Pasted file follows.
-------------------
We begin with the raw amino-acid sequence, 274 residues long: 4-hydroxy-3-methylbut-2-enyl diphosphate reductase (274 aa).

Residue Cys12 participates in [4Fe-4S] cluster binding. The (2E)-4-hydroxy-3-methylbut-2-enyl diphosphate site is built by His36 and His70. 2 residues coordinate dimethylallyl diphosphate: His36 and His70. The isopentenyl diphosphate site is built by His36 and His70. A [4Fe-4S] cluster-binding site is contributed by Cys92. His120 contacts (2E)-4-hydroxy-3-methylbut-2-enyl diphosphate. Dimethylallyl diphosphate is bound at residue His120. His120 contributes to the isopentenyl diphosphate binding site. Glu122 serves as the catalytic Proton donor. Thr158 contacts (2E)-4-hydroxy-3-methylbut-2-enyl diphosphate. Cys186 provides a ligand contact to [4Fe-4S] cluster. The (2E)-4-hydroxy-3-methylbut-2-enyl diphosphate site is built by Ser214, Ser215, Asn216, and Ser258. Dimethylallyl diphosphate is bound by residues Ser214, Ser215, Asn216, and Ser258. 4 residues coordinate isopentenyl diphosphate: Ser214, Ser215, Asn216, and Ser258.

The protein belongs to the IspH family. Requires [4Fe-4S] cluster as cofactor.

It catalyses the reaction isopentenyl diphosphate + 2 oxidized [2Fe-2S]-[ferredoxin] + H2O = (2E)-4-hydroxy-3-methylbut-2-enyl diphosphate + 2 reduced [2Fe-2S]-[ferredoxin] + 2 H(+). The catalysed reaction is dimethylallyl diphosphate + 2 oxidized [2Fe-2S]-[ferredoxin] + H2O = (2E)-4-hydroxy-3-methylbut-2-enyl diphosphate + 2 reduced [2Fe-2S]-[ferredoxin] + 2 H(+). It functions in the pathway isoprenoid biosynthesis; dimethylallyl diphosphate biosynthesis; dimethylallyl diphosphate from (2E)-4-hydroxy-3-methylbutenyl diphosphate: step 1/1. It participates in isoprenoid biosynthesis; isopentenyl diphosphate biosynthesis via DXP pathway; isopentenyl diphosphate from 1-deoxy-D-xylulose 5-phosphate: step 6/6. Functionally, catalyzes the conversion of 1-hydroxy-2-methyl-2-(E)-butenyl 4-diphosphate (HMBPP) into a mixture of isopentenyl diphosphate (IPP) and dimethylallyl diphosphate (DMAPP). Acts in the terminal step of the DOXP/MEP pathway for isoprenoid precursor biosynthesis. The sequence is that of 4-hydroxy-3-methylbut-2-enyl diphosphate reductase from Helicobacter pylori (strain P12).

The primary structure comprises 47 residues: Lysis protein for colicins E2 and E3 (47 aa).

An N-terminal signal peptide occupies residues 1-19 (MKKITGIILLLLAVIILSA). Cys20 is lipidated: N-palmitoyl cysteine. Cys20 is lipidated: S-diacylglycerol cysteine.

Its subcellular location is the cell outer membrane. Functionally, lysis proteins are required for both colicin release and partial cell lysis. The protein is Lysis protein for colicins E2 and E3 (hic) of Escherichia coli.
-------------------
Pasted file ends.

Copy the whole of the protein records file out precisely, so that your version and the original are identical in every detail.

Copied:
We begin with the raw amino-acid sequence, 274 residues long: 4-hydroxy-3-methylbut-2-enyl diphosphate reductase (274 aa).

Residue Cys12 participates in [4Fe-4S] cluster binding. The (2E)-4-hydroxy-3-methylbut-2-enyl diphosphate site is built by His36 and His70. 2 residues coordinate dimethylallyl diphosphate: His36 and His70. The isopentenyl diphosphate site is built by His36 and His70. A [4Fe-4S] cluster-binding site is contributed by Cys92. His120 contacts (2E)-4-hydroxy-3-methylbut-2-enyl diphosphate. Dimethylallyl diphosphate is bound at residue His120. His120 contributes to the isopentenyl diphosphate binding site. Glu122 serves as the catalytic Proton donor. Thr158 contacts (2E)-4-hydroxy-3-methylbut-2-enyl diphosphate. Cys186 provides a ligand contact to [4Fe-4S] cluster. The (2E)-4-hydroxy-3-methylbut-2-enyl diphosphate site is built by Ser214, Ser215, Asn216, and Ser258. Dimethylallyl diphosphate is bound by residues Ser214, Ser215, Asn216, and Ser258. 4 residues coordinate isopentenyl diphosphate: Ser214, Ser215, Asn216, and Ser258.

The protein belongs to the IspH family. Requires [4Fe-4S] cluster as cofactor.

It catalyses the reaction isopentenyl diphosphate + 2 oxidized [2Fe-2S]-[ferredoxin] + H2O = (2E)-4-hydroxy-3-methylbut-2-enyl diphosphate + 2 reduced [2Fe-2S]-[ferredoxin] + 2 H(+). The catalysed reaction is dimethylallyl diphosphate + 2 oxidized [2Fe-2S]-[ferredoxin] + H2O = (2E)-4-hydroxy-3-methylbut-2-enyl diphosphate + 2 reduced [2Fe-2S]-[ferredoxin] + 2 H(+). It functions in the pathway isoprenoid biosynthesis; dimethylallyl diphosphate biosynthesis; dimethylallyl diphosphate from (2E)-4-hydroxy-3-methylbutenyl diphosphate: step 1/1. It participates in isoprenoid biosynthesis; isopentenyl diphosphate biosynthesis via DXP pathway; isopentenyl diphosphate from 1-deoxy-D-xylulose 5-phosphate: step 6/6. Functionally, catalyzes the conversion of 1-hydroxy-2-methyl-2-(E)-butenyl 4-diphosphate (HMBPP) into a mixture of isopentenyl diphosphate (IPP) and dimethylallyl diphosphate (DMAPP). Acts in the terminal step of the DOXP/MEP pathway for isoprenoid precursor biosynthesis. The sequence is that of 4-hydroxy-3-methylbut-2-enyl diphosphate reductase from Helicobacter pylori (strain P12).

The primary structure comprises 47 residues: Lysis protein for colicins E2 and E3 (47 aa).

An N-terminal signal peptide occupies residues 1-19 (MKKITGIILLLLAVIILSA). Cys20 is lipidated: N-palmitoyl cysteine. Cys20 is lipidated: S-diacylglycerol cysteine.

Its subcellular location is the cell outer membrane. Functionally, lysis proteins are required for both colicin release and partial cell lysis. The protein is Lysis protein for colicins E2 and E3 (hic) of Escherichia coli.